We are very blessed to have my parents 15 minutes from our house. They help so much with our son, and I don’t know how I would do motherhood without them. On the flip side, we have another set of grandparents who would be equally helpful and involved, except that they live halfway across the country. My son is only 2, but his love for Nana and Pappy fills the gap between Texas and Ohio.
In the early years, it is so important that your children know and love their family; no matter how far away. If not for the kids, then for the family that feels the distance every day.
Thank goodness for technology! What did people in this situation do before Skype and Face Time? However, these seemingly quick and easy media tools can be quite challenging with a toddler. Here are some ideas that we have found helpful in keeping our toddler connected with family.
Mealtimes are a great time to use technology. The toddler is contained (BIG key factor), and he is engaged in an activity — eating! We have enjoyed many Skype dinners with Nana and Pappy.
Another great way to connect through Skype or FaceTime is singing. Our son and Nana found a special bond in their love of music, especially guitars. All I have to do is make sure Nana and her guitar are visible on the screen and the rest is musical history.
Playing hide-n-seek is a good time to pull out the phones for FaceTime. Our son LOVES to go hide and have Nana or Pappy find him. This involves some coordination by mom or dad to maneuver the screen, but well worth it to hear the squeals of delight when the hiding place is discovered.
Nana and Pappy also have toys that our son looks for EVERY time. “Nana! Pappy! Elmo, neigh-neigh, apple?” Translation: “Hello Nana and Pappy. Where is Elmo, the horse, and his apple?” These toys make the interaction feel more real to him.
Just recently I discovered another great way to use FaceTime. Our son is now very familiar with talking to someone on a screen, so I “took” Nana with me when I woke him from a nap. What a great idea (pat myself on the back)! Not only was he contained in his crib, but Nana also got to see the sweet, sleepyhead look that only a toddler can pull off.
Nana and Pappy also send videos of one of our son’s favorite things — TRAINS! Living in rural Ohio, they come across lots of train stops. They pull out their phones and record the event along with commentary. These videos are always a HUGE hit with our little man.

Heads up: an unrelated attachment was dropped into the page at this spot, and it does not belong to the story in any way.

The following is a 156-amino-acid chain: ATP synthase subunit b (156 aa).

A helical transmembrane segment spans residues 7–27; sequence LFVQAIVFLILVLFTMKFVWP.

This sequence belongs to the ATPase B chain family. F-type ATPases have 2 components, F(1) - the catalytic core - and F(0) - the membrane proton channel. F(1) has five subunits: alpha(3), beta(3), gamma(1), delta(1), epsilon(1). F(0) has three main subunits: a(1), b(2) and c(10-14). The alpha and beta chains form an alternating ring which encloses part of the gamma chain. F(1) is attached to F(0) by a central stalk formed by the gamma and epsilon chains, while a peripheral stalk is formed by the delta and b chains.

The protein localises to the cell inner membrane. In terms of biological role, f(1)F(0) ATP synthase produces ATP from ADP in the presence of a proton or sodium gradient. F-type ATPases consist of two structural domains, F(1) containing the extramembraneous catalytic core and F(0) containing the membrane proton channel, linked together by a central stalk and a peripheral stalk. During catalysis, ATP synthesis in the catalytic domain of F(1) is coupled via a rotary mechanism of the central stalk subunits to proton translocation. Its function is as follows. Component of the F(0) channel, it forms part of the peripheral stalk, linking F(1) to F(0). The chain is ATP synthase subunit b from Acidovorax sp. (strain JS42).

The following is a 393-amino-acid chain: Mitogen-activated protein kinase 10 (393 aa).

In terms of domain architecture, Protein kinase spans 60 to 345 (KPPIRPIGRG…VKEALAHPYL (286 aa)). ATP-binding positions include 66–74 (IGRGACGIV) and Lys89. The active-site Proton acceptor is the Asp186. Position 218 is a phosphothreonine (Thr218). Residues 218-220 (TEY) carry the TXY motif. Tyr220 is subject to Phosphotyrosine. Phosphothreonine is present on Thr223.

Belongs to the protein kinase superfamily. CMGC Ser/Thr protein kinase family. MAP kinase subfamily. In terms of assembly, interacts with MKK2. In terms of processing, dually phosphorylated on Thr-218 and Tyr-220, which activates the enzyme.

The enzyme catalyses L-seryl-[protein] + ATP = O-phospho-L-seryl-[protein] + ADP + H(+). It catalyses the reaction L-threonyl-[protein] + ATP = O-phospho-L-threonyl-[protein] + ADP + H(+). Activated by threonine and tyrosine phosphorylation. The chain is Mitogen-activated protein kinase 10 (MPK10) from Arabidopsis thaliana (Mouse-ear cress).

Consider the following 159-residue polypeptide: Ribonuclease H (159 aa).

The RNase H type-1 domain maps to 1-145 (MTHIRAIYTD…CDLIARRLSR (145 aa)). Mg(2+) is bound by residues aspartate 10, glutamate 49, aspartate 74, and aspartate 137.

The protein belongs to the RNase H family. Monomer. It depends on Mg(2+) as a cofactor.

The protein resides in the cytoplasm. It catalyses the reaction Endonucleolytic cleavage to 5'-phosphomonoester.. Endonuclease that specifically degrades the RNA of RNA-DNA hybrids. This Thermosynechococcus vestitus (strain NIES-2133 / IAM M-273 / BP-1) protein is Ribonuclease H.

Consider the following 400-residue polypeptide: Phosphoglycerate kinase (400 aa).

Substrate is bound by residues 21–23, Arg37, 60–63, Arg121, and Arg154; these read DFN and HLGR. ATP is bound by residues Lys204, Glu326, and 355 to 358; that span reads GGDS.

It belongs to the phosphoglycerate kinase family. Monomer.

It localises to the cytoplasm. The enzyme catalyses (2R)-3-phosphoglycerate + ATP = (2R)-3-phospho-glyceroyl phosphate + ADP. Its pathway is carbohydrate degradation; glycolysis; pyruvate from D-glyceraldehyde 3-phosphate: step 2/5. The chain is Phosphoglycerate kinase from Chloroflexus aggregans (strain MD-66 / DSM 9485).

In addition we’ve discovered ways to connect with family that do not involve media. I have photo albums filled with grandparents and other extended relatives. These have become normal books that we “read” everyday. They definitely played a big part in our son being able to name and identify far-away family.
After some Pinterest searching, I found a way to use peg puzzles to talk about family. I cut out pictures and taped them to the inside of a puzzle. Little man lifts up the piece and sees someone he loves. Not only does this get us talking about family, but it also engages our busy toddler in a sit-down activity. Normally, he has no time for such a task.
Even though it is not ideal to live so far away, using these few tricks has made our son’s relationship with his Nana and Pappy especially unique. I know they wouldn’t have it any other way (except maybe to live next door).
What tricks do you have for keeping your children connected to far-away family?
This is a great blog full of informative and practical information. Her tips are wonderful and I know many parents will find them very helpful when trying to connect with family!
Cute ideas! I especially love the puzzle. We also have the same issue. Recently we have found the app Glide, it’s a video messaging app. It has a lot of advantages for us over Skype. We don’t have to arrange that it is a good time. They get a notification that we are recording and can watch live or watch later at their leisure. If the kids are doing something cute and can glide and my parents can watch whenever they want, as many times as they want. Once kids are old enough (3 or 4) they can hold the phone and make selfie videos which is appealing to kids. They ask questions and look forward to getting a video reply. Logistically it is just easier for us, if you want to check it out.
So cool! Thanks for the tip Michelle. I will definitely check that app out!
We are in this situation with both grandparents- we use some of the Skype/facetime tricks, and we also have a book of family pics, but I love the puzzle idea! thanks!
The puzzle has always been fun for us. I hope it works for you as well.
be grateful that grandparents are able or willing to use technology to be/become a family. Both my parents are in rural Asian, not willing to adapt to technology and still (after 65 years) considered illiterate. My kids have only heard their grandparents’ voices, and lose interest in them shortly after age 7